A study by Harvard University has found an interesting marker of success.
The stereotype of the outlandishly dressed entrepreneur, leader, or successful person may be based in some truth.
Researchers at Harvard have found that successful people often display non-conformist tendencies, such as those in the world of serious dealings choosing to wear brightly coloured socks.
The study, entitled 'The Red Sneakers Effect', looked at how people reacted to non-conformity, and how it shaped their perceptions of the non-conformists, such as someone who wore red sneakers in a professional setting.
It concluded that often the non-conformity was interpreted as conspicuous consumption, and an assumption of high status and confidence.
Our research examines how third-party observers interpret such violations of conventional norms in terms of status and competence attributions. We demonstrate that nonconforming behaviour, as a costly and visible signal, can operate similarly to conspicuous consumption and, as compared to conforming behaviour, lead to inferences of enhanced status and competence in the eyes of others.
By contrast, low status individuals in an organisation were more likely to strictly adhere to dress codes.
The theory was tested in high-end and boutique stores.
109 female adults in downtown Milan were recruited. 52 of these were shop assistants in boutique stores selling brands such as Armani, Burberry, Christian Dior, La Perla, Les Copains, and Valentino). The remaining 57 participants were recruited at Milan's central station, with little experience of working in boutique stores.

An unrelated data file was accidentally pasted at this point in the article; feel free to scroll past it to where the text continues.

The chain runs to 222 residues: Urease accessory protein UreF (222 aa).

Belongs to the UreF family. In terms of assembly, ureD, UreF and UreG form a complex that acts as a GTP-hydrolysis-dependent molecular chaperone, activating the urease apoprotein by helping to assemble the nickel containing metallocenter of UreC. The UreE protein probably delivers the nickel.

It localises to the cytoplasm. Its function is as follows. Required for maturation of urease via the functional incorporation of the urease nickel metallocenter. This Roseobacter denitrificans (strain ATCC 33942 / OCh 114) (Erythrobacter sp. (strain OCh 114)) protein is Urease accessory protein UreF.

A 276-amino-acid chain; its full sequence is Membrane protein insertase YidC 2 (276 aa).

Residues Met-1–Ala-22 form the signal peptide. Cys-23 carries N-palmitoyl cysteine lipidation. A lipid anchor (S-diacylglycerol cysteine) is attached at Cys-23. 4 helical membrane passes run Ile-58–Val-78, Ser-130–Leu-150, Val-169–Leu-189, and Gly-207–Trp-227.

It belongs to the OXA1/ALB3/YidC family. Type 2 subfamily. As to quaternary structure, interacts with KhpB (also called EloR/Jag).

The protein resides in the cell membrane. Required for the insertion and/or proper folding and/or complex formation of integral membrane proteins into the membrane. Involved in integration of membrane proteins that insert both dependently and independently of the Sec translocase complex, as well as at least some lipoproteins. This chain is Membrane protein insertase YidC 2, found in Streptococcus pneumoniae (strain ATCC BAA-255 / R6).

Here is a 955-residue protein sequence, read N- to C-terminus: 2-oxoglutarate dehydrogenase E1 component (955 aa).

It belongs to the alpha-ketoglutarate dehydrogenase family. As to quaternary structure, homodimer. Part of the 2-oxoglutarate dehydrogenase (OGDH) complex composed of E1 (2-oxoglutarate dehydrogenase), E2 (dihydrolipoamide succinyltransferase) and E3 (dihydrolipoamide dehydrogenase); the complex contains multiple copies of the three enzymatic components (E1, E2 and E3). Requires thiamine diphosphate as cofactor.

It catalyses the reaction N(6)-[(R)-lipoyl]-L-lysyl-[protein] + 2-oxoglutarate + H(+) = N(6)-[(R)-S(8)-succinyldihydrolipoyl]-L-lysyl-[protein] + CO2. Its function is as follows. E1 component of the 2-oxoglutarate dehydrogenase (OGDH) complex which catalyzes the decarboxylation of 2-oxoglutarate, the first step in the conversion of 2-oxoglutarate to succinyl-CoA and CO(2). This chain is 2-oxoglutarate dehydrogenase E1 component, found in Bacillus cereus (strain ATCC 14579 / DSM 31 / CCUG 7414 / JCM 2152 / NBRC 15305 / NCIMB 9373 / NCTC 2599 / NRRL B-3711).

The participants were asked to describe their perception of a person based on a written scenario of a woman entering a high end boutique store. In one scenario the fictitious woman was described as 'wearing gym clothes and jacket'. They were asked a serious of questions in order to determine if they believed the woman was a luxury or VIP client.
The results found that both shop assistants and the other women assigned a high status to the non-conforming woman wearing gym clothes. This trend was stronger with the shop assistants who were more accustom to the boutique sales environment.
Business time socks
In a second study for the paper, the researchers looked at non-conformist dress in a professional setting.
For this, 159 participants were recruited from Harvard University in Boston. Once again they were given descriptions of the dress and biography of a fictitious person, in this case a professor at a university.
Once again, the more dressed down a person was, the higher their status was considered to be. In the professional setting the professors wearing t-shirts rather than suits were also perceived to have a greater level of competence.
The 'schlub chic' of hoodies and T-shirts is a notable dress code in the tech-world, in particular Silicon Valley.
Chairman and CEO of Facebook Mark Zuckerberg is rarely seen out of this laid back ensemble. The late Steve Jobs of Apple was similarly well known for his dressed down uniform of jeans and a black turtle neck. (Picture: Justin Sullivan/Getty Images).
A third aspect of the Harvard study considered the degree to which non-conformity can be done intentionally, in order to mark oneself out as independent and attract attention.
In the dating world this is called 'peacocking', and a subtler version of it can take place in the office.
The study found that even higher status was granted to a non-conforming dresser in the workplace, if it was perceived to be intentional, and not merely an accident.
The researchers noted that products catering to this, are already available in the market place, such as packs of socks which contain no matches.